Vitamin D:

Daily requirement of vitamin D are 2.5 mcg for adults, 5 mcg for infant and children, and 10 mcg in pregnancy and lactation.
Vitamin D is unique because it is derived from sunlight; it is synthesized by the body by the action of UV (ultra violet) rays of sunlight, which is stored in the skin.Sources of vitamin D are only animal origin. Liver, egg yolk butter, cheese is rich in vitamin D.
Deficiency of vitamin D causes Rickets and osteomalacia.
Vitamin E:

Vitamin E does not have serious deficiency syndrome. Sources of vitamin E are vegetable oil, sunflower seeds, egg, butter etc. vitamin E is very important in maintaining skin texture.
Vitamin K:

It occurs in two forms vit K1 and vit K2. Sources include fresh dark green leafy vegetables, cow’s milk, and liver. Vitamin K2 is synthesized by the intestinal bacteria, which usually provide adequate supply of vitamin in man. It stimulates certain coagulation factors and deficiency of vitamin K can cause bleeding disorders. The daily requirement of vitamin K is 0.03 mg.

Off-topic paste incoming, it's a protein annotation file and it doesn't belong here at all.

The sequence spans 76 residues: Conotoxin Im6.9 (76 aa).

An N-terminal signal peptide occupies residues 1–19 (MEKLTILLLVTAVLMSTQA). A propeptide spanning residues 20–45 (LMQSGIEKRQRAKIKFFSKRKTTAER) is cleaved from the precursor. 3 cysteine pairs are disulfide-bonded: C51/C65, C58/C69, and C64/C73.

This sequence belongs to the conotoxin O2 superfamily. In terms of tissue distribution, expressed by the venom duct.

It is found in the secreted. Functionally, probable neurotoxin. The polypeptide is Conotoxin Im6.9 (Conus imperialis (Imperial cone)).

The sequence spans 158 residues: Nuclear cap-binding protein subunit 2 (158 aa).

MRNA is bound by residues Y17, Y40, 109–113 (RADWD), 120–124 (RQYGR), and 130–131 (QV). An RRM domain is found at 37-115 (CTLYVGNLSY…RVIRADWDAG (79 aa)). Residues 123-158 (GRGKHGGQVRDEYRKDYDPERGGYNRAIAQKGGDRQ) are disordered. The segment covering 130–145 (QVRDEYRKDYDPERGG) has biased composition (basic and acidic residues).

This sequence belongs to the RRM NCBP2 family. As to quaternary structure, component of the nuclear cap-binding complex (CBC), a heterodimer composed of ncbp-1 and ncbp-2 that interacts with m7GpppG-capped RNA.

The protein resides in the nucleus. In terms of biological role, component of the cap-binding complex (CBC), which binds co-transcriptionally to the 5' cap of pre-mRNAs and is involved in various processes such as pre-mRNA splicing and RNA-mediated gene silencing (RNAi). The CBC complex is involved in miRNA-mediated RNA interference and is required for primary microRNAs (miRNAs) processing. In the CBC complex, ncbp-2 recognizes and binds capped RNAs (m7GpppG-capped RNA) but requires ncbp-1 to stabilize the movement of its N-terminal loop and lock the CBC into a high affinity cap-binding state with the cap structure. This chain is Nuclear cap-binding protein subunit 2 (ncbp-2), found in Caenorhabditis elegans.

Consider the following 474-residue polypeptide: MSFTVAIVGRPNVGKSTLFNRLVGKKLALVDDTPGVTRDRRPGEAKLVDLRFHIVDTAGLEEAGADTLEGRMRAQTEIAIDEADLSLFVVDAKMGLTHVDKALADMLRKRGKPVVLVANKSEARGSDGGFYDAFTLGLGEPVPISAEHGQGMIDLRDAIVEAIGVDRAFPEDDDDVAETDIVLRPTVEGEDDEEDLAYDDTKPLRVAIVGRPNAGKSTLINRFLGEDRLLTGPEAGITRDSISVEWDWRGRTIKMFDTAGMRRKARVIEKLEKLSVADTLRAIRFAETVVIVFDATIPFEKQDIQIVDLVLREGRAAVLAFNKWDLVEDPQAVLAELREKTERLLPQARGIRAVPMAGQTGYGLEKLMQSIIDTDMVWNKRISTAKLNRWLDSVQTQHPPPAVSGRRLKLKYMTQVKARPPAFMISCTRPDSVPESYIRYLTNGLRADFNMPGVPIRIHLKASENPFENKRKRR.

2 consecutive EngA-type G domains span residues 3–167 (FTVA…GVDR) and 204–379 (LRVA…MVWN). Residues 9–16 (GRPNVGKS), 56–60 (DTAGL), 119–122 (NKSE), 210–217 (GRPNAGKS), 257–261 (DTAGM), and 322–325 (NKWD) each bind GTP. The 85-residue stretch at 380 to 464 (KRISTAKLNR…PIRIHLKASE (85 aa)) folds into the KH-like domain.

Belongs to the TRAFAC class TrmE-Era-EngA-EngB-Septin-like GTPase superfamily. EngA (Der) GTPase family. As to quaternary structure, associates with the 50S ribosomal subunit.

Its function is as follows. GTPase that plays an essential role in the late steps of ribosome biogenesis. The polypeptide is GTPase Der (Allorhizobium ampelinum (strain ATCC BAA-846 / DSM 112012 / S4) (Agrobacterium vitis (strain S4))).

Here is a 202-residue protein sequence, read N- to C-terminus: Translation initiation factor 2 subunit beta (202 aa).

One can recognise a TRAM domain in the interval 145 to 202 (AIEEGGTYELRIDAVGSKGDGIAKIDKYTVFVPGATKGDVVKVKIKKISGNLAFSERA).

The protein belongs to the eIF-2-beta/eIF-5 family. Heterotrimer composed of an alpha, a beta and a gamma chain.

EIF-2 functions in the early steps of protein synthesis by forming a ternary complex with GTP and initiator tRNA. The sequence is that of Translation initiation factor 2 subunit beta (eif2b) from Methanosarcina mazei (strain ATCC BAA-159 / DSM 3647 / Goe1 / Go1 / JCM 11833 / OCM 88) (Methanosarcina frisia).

B-complex group of vitamin include thiamin (B1), riboflavin(B2), niacin, pyridoxine(B6), pantothenic acid, folic acid, vitamin B12.
Thiamin is water soluble vitamin. Its daily requirement is 0.5 mg per 1000 kcal energy intake. Important sources are whole grain cereals, wheat, gram, yeast, pulses, groundnut, meat, fish, egg, vegetables. Being water soluble thiamin is readily lost on boiling and washing. It is also lost on prolonged storage. Deficiency of thiamin causes beriberi and Wernick’s encephalopathy. Beriberi is three types dry beriberi, wet beriberi, and infantile beriberi. Because of improved socio-economic status throughout the world beriberi is very rare nowadays.
Daily requirement of riboflavin is 0.6 mg per 1000 kcal of energy intake. Its sources are milk, egg yolk, liver, kidney, and green leafy vegetables. Germination increase riboflavin content of cereals. Deficiency causes angular stomatitis (ulceration and infection of angle of mouth), glossitis.